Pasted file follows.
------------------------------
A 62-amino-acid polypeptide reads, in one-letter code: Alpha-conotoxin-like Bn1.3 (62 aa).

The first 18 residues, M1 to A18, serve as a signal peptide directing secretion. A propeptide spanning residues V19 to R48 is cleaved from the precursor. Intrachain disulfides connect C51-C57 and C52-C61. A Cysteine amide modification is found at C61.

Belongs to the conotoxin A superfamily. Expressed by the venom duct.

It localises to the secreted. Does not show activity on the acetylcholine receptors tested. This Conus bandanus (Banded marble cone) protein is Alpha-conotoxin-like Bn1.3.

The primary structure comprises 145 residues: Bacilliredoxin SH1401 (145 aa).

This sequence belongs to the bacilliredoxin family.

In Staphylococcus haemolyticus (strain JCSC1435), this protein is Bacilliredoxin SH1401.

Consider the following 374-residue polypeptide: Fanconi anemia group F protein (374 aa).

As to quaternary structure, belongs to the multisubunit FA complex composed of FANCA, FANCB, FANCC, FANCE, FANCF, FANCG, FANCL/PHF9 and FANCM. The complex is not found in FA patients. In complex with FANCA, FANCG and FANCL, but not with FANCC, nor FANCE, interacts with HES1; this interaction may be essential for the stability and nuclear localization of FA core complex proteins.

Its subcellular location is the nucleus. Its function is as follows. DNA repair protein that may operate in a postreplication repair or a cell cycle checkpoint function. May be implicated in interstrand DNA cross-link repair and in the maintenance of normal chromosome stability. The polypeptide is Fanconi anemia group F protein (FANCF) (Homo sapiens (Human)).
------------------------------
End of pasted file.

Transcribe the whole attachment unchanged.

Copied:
A 62-amino-acid polypeptide reads, in one-letter code: Alpha-conotoxin-like Bn1.3 (62 aa).

The first 18 residues, M1 to A18, serve as a signal peptide directing secretion. A propeptide spanning residues V19 to R48 is cleaved from the precursor. Intrachain disulfides connect C51-C57 and C52-C61. A Cysteine amide modification is found at C61.

Belongs to the conotoxin A superfamily. Expressed by the venom duct.

It localises to the secreted. Does not show activity on the acetylcholine receptors tested. This Conus bandanus (Banded marble cone) protein is Alpha-conotoxin-like Bn1.3.

The primary structure comprises 145 residues: Bacilliredoxin SH1401 (145 aa).

This sequence belongs to the bacilliredoxin family.

In Staphylococcus haemolyticus (strain JCSC1435), this protein is Bacilliredoxin SH1401.

Consider the following 374-residue polypeptide: Fanconi anemia group F protein (374 aa).

As to quaternary structure, belongs to the multisubunit FA complex composed of FANCA, FANCB, FANCC, FANCE, FANCF, FANCG, FANCL/PHF9 and FANCM. The complex is not found in FA patients. In complex with FANCA, FANCG and FANCL, but not with FANCC, nor FANCE, interacts with HES1; this interaction may be essential for the stability and nuclear localization of FA core complex proteins.

Its subcellular location is the nucleus. Its function is as follows. DNA repair protein that may operate in a postreplication repair or a cell cycle checkpoint function. May be implicated in interstrand DNA cross-link repair and in the maintenance of normal chromosome stability. The polypeptide is Fanconi anemia group F protein (FANCF) (Homo sapiens (Human)).